Government of the unions, by the unions, and for the unions:
In a race decided by 204 votes (out of nearly 1.5 million cast), Prosser lost Madison’s home, Dane County, by a margin of 73 percent to 27 percent. Dane County is the second-largest county in the state, with a population of 491,357. Prosser’s challenger, Joanne Kloppenburg, received 133,513 votes in the county, almost 90 percent what Democratic gubernatorial candidate Tom Barrett received last November. This kind of turnout for a spring primary is unprecedented in the state’s history.
It comes as no surprise that Dane County has by far the largest number of government employees in the state (79,343), outpacing Milwaukee County by 13,000 despite Milwaukee County’s having twice the population; 20.3 percent of Dane County’s workers are government employees, the fourth-highest percentage in the state (most of the counties ahead of Dane are low-population areas that house state universities). The statewide average for government workers as a percentage of total workforce is 11.8 percent.
Democrats are trying to spin Kloppenburg’s tentative .013 percent win (recounts forthcoming) as a statewide rebuke of Governor Walker’s attempt to rein in public-sector-union bargaining power. Democratic state chair Mike Tate told Wispolitics.com the results showed Wisconsin had swung back to his side and “voters were rejecting Walker’s policies.”
Yet without the electoral bloodbath in Dane County, Prosser would have won Wisconsin by a comfortable 53.3 percent to 46.7 percent margin. The non-Dane County Prosser vote actually exceeds the 52.3 percent Walker received statewide in November. It wasn’t the state’s voters rejecting Walker’s agenda — it was Dane County’s government workers attempting to keep their paychecks intact.
In 1960, Democratic presidential candidate (and Missouri senator) Stuart Symington warned of the growth of public-sector-worker “rights.” “This government,” Symington said, “you’ve got to grab it! You run the government, or they run you, and there’s no middle ground.”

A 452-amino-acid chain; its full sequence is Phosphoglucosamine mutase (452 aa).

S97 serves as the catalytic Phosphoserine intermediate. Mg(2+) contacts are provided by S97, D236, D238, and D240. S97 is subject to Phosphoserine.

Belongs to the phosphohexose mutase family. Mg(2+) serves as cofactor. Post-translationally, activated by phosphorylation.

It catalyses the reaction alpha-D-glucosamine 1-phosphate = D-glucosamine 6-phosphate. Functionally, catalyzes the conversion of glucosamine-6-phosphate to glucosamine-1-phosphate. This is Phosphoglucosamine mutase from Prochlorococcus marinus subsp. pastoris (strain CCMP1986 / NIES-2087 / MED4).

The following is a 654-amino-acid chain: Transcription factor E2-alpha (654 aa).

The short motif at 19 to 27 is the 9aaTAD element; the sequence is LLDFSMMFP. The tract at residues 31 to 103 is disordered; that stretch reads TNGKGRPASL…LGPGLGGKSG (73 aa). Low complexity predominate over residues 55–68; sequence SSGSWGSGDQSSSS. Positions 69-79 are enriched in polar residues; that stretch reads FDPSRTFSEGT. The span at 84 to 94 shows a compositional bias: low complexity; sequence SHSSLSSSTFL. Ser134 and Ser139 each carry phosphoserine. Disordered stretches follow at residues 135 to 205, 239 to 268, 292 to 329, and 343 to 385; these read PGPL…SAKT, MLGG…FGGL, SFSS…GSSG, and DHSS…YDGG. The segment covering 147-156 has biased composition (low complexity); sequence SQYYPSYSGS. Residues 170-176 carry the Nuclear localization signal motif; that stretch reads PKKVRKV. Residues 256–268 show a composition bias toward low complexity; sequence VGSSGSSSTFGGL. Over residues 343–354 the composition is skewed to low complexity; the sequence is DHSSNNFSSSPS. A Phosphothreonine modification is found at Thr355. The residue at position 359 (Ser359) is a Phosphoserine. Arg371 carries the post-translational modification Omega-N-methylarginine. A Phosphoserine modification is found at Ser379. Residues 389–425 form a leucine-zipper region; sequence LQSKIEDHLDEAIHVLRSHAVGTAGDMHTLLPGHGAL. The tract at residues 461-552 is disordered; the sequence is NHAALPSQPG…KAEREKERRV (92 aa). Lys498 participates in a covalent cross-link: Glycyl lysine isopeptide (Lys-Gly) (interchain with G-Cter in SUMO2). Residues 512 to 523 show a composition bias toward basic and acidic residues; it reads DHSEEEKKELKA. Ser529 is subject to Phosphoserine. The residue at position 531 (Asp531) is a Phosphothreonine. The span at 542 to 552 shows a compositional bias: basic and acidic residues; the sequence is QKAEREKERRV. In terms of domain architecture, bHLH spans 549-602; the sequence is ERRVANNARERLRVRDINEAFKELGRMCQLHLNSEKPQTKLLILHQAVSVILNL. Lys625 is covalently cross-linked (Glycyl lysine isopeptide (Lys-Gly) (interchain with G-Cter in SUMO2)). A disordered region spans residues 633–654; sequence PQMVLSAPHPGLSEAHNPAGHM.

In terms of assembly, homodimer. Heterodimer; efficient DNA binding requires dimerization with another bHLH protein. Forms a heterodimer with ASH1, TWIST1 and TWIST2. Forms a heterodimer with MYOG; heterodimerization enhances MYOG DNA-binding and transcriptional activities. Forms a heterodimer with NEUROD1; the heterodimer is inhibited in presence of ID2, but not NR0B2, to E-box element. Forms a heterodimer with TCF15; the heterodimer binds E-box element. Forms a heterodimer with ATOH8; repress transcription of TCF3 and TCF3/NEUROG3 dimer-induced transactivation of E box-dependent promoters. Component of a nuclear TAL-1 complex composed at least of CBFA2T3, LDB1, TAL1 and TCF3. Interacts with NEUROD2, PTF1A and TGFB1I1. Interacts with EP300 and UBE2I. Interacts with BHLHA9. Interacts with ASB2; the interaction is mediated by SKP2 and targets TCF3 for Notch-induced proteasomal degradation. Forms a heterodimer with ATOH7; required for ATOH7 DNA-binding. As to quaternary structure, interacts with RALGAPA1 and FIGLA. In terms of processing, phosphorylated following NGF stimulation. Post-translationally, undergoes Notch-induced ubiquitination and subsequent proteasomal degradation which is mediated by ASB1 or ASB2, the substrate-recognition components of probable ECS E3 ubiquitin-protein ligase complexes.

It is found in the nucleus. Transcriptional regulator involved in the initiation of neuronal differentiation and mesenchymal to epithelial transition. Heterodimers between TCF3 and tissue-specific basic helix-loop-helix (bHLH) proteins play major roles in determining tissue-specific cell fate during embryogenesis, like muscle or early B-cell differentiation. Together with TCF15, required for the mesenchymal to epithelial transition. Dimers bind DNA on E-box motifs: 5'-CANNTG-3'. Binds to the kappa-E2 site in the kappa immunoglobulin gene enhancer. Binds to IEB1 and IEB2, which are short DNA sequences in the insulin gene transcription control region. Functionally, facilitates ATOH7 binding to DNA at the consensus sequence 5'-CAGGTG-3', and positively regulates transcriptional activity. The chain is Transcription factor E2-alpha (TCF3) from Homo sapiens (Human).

Right now, government employees in Madison run Wisconsin.
Okay, so howzabout this: let government-union goons keep their
collective-bargaining rights extortion privileges and their mandatory dues collection Democrat Socialist Party funding apparatus. But since the idea of union goons “negotiating” with the corrupt elected officials they’ve bought over how much they’re all going to fleece the taxpayers for is patently unfair — leaving those who are being robbed by the villainous swine on either side of the phonus-balonus “bargaining table” with no representation in such fraudulent “negotiations” — there ought to be a concession made in exchange for turning a blind eye to the whole con. I therefore suggest that members of public-sector unions who retain undeserved collective-bargaining “rights” should not be allowed to vote in the elections they’re rigging at the taxpayers’ expense.
Seems fair enough, no? Why should these swindlers, goniffs, and hoods be allowed to conspire to deprive taxpayers of proper representation, and then turn around and help themselves to boodle aplenty for their unsubtle scheming — a flimflam underwritten entirely by the very taxpayers they’ve effectively disenfranchised?
Update! Coulter explains the scam in straightforward terms:
For years, Democrats have been using taxpayer money so that their buddies in public sector unions never have to know when there’s a recession. People who are already suffering have to suffer more so that those who are doing pretty well don’t have to suffer at all.
The high salaries and magnificent benefits paid to government employees are used to fund the public sector unions, which then funnel a portion of that money back to the Democrats, who vote for the pay packages of government workers. The unions function as a pass-through from the taxpayers straight to Democrats running for re-election.
As a result, taxpayers are paying people to continually raise their taxes.
Say not “buddies.” Say, rather, “owners.” Or better yet, call a spade a spade: “co-conspirators,” or “partners in crime.”